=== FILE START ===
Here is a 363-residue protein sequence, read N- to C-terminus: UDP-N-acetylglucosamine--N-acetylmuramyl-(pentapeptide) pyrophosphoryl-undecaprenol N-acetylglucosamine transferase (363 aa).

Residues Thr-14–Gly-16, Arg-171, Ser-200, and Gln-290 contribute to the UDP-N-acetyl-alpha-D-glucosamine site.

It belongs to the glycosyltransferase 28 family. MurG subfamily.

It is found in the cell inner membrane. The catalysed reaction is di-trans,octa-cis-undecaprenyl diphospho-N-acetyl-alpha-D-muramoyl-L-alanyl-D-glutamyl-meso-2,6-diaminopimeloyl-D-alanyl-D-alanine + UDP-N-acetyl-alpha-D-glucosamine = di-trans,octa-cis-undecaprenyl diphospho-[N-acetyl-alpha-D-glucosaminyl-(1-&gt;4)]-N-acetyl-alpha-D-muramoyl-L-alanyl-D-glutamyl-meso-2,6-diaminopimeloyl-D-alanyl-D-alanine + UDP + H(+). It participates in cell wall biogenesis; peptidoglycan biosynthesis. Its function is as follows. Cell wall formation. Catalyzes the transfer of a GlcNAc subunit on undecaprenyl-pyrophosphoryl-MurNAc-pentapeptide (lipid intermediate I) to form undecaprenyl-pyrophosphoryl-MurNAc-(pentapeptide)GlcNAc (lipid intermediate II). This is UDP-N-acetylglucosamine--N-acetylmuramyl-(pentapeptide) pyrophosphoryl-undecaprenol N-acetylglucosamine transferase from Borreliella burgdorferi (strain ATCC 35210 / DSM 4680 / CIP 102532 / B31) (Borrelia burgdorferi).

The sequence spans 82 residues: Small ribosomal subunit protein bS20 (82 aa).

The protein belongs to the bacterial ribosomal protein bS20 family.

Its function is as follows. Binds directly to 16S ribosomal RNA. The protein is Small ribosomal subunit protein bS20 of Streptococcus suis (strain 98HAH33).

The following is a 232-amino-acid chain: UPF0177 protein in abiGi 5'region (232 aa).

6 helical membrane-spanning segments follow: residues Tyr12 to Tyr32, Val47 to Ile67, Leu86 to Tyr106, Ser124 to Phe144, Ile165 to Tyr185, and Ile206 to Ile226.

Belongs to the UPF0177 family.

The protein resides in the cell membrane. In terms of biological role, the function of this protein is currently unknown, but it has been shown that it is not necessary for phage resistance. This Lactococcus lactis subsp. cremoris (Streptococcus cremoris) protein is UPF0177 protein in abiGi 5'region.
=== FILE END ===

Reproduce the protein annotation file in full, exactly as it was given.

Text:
Here is a 363-residue protein sequence, read N- to C-terminus: UDP-N-acetylglucosamine--N-acetylmuramyl-(pentapeptide) pyrophosphoryl-undecaprenol N-acetylglucosamine transferase (363 aa).

Residues Thr-14–Gly-16, Arg-171, Ser-200, and Gln-290 contribute to the UDP-N-acetyl-alpha-D-glucosamine site.

It belongs to the glycosyltransferase 28 family. MurG subfamily.

It is found in the cell inner membrane. The catalysed reaction is di-trans,octa-cis-undecaprenyl diphospho-N-acetyl-alpha-D-muramoyl-L-alanyl-D-glutamyl-meso-2,6-diaminopimeloyl-D-alanyl-D-alanine + UDP-N-acetyl-alpha-D-glucosamine = di-trans,octa-cis-undecaprenyl diphospho-[N-acetyl-alpha-D-glucosaminyl-(1-&gt;4)]-N-acetyl-alpha-D-muramoyl-L-alanyl-D-glutamyl-meso-2,6-diaminopimeloyl-D-alanyl-D-alanine + UDP + H(+). It participates in cell wall biogenesis; peptidoglycan biosynthesis. Its function is as follows. Cell wall formation. Catalyzes the transfer of a GlcNAc subunit on undecaprenyl-pyrophosphoryl-MurNAc-pentapeptide (lipid intermediate I) to form undecaprenyl-pyrophosphoryl-MurNAc-(pentapeptide)GlcNAc (lipid intermediate II). This is UDP-N-acetylglucosamine--N-acetylmuramyl-(pentapeptide) pyrophosphoryl-undecaprenol N-acetylglucosamine transferase from Borreliella burgdorferi (strain ATCC 35210 / DSM 4680 / CIP 102532 / B31) (Borrelia burgdorferi).

The sequence spans 82 residues: Small ribosomal subunit protein bS20 (82 aa).

The protein belongs to the bacterial ribosomal protein bS20 family.

Its function is as follows. Binds directly to 16S ribosomal RNA. The protein is Small ribosomal subunit protein bS20 of Streptococcus suis (strain 98HAH33).

The following is a 232-amino-acid chain: UPF0177 protein in abiGi 5'region (232 aa).

6 helical membrane-spanning segments follow: residues Tyr12 to Tyr32, Val47 to Ile67, Leu86 to Tyr106, Ser124 to Phe144, Ile165 to Tyr185, and Ile206 to Ile226.

Belongs to the UPF0177 family.

The protein resides in the cell membrane. In terms of biological role, the function of this protein is currently unknown, but it has been shown that it is not necessary for phage resistance. This Lactococcus lactis subsp. cremoris (Streptococcus cremoris) protein is UPF0177 protein in abiGi 5'region.